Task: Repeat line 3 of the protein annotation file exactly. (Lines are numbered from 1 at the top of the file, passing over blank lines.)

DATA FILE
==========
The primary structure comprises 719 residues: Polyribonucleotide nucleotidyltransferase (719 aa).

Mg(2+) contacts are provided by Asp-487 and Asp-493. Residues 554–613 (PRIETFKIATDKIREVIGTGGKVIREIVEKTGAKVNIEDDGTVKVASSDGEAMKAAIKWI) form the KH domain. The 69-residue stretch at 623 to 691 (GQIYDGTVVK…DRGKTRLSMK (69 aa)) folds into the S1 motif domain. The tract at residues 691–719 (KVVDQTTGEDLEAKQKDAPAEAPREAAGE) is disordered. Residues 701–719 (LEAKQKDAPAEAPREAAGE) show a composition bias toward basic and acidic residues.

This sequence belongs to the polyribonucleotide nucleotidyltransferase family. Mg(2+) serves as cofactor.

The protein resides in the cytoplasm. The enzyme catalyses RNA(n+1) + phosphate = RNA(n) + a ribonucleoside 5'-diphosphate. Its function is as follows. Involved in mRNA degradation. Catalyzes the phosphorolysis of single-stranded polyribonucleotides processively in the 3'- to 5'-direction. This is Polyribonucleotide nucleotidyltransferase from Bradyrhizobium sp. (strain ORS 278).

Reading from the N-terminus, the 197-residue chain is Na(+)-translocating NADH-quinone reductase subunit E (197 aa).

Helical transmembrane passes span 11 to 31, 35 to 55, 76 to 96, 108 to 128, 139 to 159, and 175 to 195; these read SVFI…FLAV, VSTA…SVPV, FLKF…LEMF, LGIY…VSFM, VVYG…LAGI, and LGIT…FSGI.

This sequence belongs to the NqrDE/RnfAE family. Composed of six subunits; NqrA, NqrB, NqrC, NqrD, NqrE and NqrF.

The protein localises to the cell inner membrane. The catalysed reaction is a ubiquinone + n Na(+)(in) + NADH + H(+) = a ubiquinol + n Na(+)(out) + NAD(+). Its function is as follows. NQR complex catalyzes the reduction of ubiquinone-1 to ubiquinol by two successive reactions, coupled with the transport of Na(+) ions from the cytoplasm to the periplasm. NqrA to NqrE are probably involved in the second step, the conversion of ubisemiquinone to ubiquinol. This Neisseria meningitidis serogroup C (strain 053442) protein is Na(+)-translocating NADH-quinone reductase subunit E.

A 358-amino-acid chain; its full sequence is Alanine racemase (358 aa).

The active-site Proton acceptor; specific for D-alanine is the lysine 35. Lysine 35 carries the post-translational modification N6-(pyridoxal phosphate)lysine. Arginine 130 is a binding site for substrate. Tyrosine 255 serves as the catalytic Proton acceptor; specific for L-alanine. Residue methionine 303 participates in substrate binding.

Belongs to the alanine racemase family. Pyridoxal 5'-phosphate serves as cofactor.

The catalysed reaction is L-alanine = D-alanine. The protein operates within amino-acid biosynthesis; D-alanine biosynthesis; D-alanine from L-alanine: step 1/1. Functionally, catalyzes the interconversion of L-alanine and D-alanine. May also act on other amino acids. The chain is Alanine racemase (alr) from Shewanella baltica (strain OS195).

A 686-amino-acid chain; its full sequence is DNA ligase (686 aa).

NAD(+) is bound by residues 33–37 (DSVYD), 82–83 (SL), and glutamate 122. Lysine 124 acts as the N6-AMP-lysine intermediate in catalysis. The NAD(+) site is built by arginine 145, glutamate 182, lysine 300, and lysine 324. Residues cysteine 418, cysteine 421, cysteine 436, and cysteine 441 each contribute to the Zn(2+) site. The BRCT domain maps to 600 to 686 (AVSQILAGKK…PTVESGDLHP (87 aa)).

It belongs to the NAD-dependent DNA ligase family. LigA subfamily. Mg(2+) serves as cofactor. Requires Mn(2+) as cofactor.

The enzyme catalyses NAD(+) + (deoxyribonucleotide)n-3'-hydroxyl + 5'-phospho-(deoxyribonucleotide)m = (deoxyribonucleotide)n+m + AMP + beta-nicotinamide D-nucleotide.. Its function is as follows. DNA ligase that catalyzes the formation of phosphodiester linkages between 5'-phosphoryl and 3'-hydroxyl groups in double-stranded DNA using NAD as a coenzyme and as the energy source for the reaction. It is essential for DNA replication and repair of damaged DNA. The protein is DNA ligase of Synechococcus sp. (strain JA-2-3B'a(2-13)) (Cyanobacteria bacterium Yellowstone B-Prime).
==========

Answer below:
This sequence belongs to the polyribonucleotide nucleotidyltransferase family. Mg(2+) serves as cofactor.